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Description: Suicides are preventable, but, ….. predicting suicide attempts so that timely assistance and support can be offered is incredibly difficult. Part of the problem, from an epidemiological perspective, is that suicide is a statistically rare event (annually 11 per 100,000 per year in Canada currently) but still, 10 people a day commit suicide in Canada. Another part of the problem, related to suicide’s statistical rarity, is that there is no single or small number of factors or variables or signs or symptoms that predict both the possibility and the timing of suicide attempts. The number of potentially contributory factors is huge and as such very hard to gather, monitor through time, and, for the clinicians doing that work, very hard for even well-trained clinicians to get their heads around and offer help to people at the right times. What to do? Well, hmmm, big complex data and a need to make individually relevant predictions… how about writing an algorithm and having a machine do the job? Have a read through the article linked below to see where this possibility is current at and to see some of the ethical and technical challenges currently at play. Oh and see what one such algorithm had to say about Anthony Bourdain’s tweet stream over time and in the days leading up to his suicide.

Source: Can an algorithm stop suicides by spotting signs of despair? Erin Anderssen, The Globe and Mail.

Date: November 24, 2018

Image Credit: Chris Pizzello/The Associated Press

Article Link:  https://www.theglobeandmail.com/canada/article-can-an-algorithm-stop-suicides-by-spotting-the-signs-of-despair/

One of the core challenges of clinical psychology and of working in areas of mental health is that much of the data needed to connect and work with people is inside or psychological and thus hard to access, especially if the person in question is socially withdrawn and considering suicide. Simply making contact and then deciding who needs assistance NOW is very difficult. Many risk factors can be at play and most are actuarial, meaning that they simply say that relative to the general population a subset of people is more likely to think or do X, Y, or Z. And, in the case of low frequency actions like suicide, many of those in the “at-risk” sub-group will NOT take the feared action. Looking at tweets and other forms of social media potentially provides us with, over time, glimpses into people’s thoughts and moods and as such processes like Dr. Kaminsky’s algorithm might provide us with opportunities to offer timely assistance to those with suicidal thoughts. Of course, there are ethical issues related to privacy and related to the still present and strong stigmas associated with mental illness and thoughts of self-harm that will need to be considered. Computer algorithms cannot relieve us of those ethical responsibilities. However, possibility of reaching those with suicidal thoughts and plans and reducing their suffering and that of their friends and relatives is a powerful motivating force.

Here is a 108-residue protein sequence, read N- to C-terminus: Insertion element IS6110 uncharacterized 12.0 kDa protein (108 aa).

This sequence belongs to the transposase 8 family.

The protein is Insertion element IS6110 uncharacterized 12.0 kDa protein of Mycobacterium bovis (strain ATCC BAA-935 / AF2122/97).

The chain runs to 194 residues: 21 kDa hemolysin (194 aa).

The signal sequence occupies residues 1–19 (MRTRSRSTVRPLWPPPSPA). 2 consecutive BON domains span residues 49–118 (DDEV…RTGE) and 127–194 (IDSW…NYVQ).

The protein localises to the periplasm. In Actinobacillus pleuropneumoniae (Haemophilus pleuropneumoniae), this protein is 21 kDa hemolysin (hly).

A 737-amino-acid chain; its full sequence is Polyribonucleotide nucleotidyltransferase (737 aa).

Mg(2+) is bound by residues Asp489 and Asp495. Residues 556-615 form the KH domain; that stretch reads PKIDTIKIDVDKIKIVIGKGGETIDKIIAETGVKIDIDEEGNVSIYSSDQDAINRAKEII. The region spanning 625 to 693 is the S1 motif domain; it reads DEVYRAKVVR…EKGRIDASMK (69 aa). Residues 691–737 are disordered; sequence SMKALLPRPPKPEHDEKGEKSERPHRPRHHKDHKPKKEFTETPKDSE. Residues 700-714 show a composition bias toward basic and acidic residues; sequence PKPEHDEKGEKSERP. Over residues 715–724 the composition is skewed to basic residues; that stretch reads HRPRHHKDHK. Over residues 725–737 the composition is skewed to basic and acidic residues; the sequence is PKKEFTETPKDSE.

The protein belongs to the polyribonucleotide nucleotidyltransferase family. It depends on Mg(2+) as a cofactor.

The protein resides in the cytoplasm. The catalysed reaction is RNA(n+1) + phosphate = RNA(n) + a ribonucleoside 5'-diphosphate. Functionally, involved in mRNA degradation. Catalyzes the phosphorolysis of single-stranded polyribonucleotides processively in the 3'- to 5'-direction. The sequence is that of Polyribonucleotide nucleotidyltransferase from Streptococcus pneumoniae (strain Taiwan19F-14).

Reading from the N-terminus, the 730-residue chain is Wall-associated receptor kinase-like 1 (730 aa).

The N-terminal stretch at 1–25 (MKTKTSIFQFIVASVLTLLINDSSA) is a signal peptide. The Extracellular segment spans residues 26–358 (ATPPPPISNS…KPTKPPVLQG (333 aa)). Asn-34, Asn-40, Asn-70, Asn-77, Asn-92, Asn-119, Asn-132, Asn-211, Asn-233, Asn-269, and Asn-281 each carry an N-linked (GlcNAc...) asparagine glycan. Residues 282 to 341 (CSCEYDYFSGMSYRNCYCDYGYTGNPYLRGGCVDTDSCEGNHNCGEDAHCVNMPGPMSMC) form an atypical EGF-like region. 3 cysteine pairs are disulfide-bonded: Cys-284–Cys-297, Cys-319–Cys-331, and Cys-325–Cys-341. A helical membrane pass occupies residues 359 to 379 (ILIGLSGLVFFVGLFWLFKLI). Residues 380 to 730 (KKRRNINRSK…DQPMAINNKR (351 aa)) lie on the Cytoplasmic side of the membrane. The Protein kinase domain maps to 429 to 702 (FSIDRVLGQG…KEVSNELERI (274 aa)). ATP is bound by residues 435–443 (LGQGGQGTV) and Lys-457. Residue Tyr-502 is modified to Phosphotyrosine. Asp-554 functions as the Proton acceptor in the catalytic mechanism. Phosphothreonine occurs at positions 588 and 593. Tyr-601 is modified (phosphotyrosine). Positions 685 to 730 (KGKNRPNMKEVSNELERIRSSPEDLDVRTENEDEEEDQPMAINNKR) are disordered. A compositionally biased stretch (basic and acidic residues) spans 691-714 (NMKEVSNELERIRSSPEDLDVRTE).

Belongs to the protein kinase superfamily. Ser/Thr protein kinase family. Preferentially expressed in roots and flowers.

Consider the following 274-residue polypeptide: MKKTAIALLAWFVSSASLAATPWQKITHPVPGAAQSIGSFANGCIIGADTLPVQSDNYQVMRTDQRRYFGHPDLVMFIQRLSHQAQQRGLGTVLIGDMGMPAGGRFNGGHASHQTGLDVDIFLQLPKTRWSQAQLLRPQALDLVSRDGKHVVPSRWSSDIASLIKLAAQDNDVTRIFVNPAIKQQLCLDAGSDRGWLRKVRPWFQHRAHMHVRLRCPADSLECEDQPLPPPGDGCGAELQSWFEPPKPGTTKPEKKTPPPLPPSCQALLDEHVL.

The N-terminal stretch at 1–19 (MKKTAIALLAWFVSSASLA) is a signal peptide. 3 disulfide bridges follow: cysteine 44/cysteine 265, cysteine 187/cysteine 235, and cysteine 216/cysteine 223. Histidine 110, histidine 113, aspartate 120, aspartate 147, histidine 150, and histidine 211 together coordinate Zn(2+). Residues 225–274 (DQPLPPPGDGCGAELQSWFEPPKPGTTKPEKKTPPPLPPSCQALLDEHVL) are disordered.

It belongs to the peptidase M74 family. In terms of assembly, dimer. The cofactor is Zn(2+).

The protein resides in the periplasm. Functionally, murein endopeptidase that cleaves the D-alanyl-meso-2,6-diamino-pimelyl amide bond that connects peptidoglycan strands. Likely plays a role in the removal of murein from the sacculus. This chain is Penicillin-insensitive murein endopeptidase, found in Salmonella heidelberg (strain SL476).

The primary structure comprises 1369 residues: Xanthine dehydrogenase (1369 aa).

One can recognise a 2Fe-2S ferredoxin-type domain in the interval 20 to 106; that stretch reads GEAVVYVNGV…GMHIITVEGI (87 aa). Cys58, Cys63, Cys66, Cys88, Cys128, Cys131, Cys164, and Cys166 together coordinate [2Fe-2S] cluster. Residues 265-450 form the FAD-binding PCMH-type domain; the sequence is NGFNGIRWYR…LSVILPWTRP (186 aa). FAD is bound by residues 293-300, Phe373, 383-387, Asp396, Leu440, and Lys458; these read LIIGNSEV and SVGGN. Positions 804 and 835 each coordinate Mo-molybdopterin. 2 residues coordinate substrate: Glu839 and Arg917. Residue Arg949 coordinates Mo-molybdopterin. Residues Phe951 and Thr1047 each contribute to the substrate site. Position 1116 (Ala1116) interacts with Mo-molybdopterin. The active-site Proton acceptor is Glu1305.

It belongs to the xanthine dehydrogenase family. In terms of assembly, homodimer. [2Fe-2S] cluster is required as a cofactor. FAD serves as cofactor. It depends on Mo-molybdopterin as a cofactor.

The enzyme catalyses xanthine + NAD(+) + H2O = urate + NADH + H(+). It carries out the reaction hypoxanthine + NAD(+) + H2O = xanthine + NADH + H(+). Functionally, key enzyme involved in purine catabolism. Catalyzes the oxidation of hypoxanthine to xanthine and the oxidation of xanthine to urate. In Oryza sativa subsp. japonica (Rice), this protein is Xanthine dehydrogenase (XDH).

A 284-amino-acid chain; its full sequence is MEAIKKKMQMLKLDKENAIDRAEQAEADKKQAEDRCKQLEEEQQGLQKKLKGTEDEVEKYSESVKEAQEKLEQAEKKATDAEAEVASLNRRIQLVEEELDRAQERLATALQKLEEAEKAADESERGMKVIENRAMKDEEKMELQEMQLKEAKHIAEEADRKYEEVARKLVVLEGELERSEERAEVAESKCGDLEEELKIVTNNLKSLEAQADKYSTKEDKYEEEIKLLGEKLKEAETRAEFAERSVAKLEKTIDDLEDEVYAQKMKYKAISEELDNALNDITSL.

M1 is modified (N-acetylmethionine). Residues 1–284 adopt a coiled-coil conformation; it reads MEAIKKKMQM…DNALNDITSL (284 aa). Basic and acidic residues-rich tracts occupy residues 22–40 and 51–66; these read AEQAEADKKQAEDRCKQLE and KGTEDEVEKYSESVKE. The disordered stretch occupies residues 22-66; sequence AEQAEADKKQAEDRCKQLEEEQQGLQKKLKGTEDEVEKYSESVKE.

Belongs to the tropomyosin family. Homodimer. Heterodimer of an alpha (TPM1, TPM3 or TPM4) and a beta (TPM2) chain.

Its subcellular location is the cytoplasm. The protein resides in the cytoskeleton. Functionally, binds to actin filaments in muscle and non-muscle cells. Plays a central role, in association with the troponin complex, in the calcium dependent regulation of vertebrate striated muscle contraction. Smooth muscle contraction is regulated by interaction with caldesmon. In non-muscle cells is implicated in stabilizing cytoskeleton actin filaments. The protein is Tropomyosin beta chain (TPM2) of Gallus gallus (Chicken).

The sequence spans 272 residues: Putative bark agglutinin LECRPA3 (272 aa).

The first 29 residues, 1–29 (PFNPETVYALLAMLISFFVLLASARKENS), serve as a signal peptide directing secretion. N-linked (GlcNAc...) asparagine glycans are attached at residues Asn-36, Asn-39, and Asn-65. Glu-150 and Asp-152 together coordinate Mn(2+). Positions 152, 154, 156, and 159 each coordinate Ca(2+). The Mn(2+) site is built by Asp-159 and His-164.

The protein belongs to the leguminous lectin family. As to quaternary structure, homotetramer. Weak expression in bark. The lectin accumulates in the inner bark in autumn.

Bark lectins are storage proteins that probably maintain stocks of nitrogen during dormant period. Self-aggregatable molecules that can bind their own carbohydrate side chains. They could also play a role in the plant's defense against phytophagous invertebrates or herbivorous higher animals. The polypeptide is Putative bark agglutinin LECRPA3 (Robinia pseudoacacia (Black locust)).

Questions for Discussion:

  1. Why is suicide so hard to predict?
  2. What are some of the ethical issues that arise from sing an algorithm to monitor twitter streams or of having Facebook search for word phrases associated with psychological pain, illness, or despair?
  3. Health Canada is funding research into how an algorithm approach might work in Canada. What might/should some of the guiding parameters of that work be?

References (Read Further):

Franklin, J. C., Ribeiro, J. D., Fox, K. R., Bentley, K. H., Kleiman, E. M., Huang, X., … & Nock, M. K. (2017). Risk factors for suicidal thoughts and behaviors: A meta-analysis of 50 years of research. Psychological Bulletin, 143(2), 187. http://psytaplab.com/s/Franklin-et-al-2016-overall-meta-of-STB-risk-factors.pdf

Guintivano, J., Brown, T., Newcomer, A., Jones, M., Cox, O., Maher, B. S., … & Kaminsky, Z. A. (2014). Identification and replication of a combined epigenetic and genetic biomarker predicting suicide and suicidal behaviors. American journal of psychiatry, 171(12), 1287-1296. https://ajp.psychiatryonline.org/doi/pdfplus/10.1176/appi.ajp.2014.14010008

Walsh, C. G., Ribeiro, J. D., & Franklin, J. C. (2017). Predicting risk of suicide attempts over time through machine learning. Clinical Psychological Science, 5(3), 457-469. http://psytaplab.com/s/Walsh-Ribeiro-Franklin-proof-version-ML-and-sui-attempt-prediction.pdf

The Globe and Mail (August 30, 2018) Federal health agency to mine social media for study on suicide trends, risk factors, https://www.theglobeandmail.com/life/article-federal-health-agency-to-mine-social-media-for-study-on-suicide-trends/ accessed November 25, 2018.

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